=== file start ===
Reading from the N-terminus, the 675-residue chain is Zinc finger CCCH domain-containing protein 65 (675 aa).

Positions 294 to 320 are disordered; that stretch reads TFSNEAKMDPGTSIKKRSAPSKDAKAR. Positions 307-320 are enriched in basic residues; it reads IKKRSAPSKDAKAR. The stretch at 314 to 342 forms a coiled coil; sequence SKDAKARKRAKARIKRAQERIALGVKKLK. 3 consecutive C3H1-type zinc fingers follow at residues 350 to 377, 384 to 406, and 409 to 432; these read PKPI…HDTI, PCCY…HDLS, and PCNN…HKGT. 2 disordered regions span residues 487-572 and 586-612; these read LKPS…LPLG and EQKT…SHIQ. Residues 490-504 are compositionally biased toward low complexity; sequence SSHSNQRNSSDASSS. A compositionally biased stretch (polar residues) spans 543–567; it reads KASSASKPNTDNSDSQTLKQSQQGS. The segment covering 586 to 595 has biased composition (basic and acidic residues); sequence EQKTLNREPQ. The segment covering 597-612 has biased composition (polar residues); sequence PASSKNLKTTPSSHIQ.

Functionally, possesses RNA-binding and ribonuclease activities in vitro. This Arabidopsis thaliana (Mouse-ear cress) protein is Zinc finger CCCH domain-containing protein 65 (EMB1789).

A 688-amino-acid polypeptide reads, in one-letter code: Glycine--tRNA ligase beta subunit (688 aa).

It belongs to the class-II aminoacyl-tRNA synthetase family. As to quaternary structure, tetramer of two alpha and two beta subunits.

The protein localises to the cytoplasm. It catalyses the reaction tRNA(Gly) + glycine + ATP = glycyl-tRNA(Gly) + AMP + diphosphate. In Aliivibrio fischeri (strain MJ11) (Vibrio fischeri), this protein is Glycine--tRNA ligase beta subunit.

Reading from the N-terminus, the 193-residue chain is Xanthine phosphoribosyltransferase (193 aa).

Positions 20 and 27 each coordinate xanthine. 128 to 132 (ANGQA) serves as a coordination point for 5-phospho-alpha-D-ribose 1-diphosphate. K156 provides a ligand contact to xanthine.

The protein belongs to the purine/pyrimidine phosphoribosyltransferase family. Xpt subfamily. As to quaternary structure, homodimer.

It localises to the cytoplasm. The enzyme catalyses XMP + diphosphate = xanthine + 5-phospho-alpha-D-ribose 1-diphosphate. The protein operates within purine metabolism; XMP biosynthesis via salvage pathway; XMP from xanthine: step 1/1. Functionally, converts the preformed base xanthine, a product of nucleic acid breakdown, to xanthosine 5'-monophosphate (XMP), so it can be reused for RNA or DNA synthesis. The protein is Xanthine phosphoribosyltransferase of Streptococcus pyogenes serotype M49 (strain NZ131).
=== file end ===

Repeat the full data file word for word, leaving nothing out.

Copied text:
Reading from the N-terminus, the 675-residue chain is Zinc finger CCCH domain-containing protein 65 (675 aa).

Positions 294 to 320 are disordered; that stretch reads TFSNEAKMDPGTSIKKRSAPSKDAKAR. Positions 307-320 are enriched in basic residues; it reads IKKRSAPSKDAKAR. The stretch at 314 to 342 forms a coiled coil; sequence SKDAKARKRAKARIKRAQERIALGVKKLK. 3 consecutive C3H1-type zinc fingers follow at residues 350 to 377, 384 to 406, and 409 to 432; these read PKPI…HDTI, PCCY…HDLS, and PCNN…HKGT. 2 disordered regions span residues 487-572 and 586-612; these read LKPS…LPLG and EQKT…SHIQ. Residues 490-504 are compositionally biased toward low complexity; sequence SSHSNQRNSSDASSS. A compositionally biased stretch (polar residues) spans 543–567; it reads KASSASKPNTDNSDSQTLKQSQQGS. The segment covering 586 to 595 has biased composition (basic and acidic residues); sequence EQKTLNREPQ. The segment covering 597-612 has biased composition (polar residues); sequence PASSKNLKTTPSSHIQ.

Functionally, possesses RNA-binding and ribonuclease activities in vitro. This Arabidopsis thaliana (Mouse-ear cress) protein is Zinc finger CCCH domain-containing protein 65 (EMB1789).

A 688-amino-acid polypeptide reads, in one-letter code: Glycine--tRNA ligase beta subunit (688 aa).

It belongs to the class-II aminoacyl-tRNA synthetase family. As to quaternary structure, tetramer of two alpha and two beta subunits.

The protein localises to the cytoplasm. It catalyses the reaction tRNA(Gly) + glycine + ATP = glycyl-tRNA(Gly) + AMP + diphosphate. In Aliivibrio fischeri (strain MJ11) (Vibrio fischeri), this protein is Glycine--tRNA ligase beta subunit.

Reading from the N-terminus, the 193-residue chain is Xanthine phosphoribosyltransferase (193 aa).

Positions 20 and 27 each coordinate xanthine. 128 to 132 (ANGQA) serves as a coordination point for 5-phospho-alpha-D-ribose 1-diphosphate. K156 provides a ligand contact to xanthine.

The protein belongs to the purine/pyrimidine phosphoribosyltransferase family. Xpt subfamily. As to quaternary structure, homodimer.

It localises to the cytoplasm. The enzyme catalyses XMP + diphosphate = xanthine + 5-phospho-alpha-D-ribose 1-diphosphate. The protein operates within purine metabolism; XMP biosynthesis via salvage pathway; XMP from xanthine: step 1/1. Functionally, converts the preformed base xanthine, a product of nucleic acid breakdown, to xanthosine 5'-monophosphate (XMP), so it can be reused for RNA or DNA synthesis. The protein is Xanthine phosphoribosyltransferase of Streptococcus pyogenes serotype M49 (strain NZ131).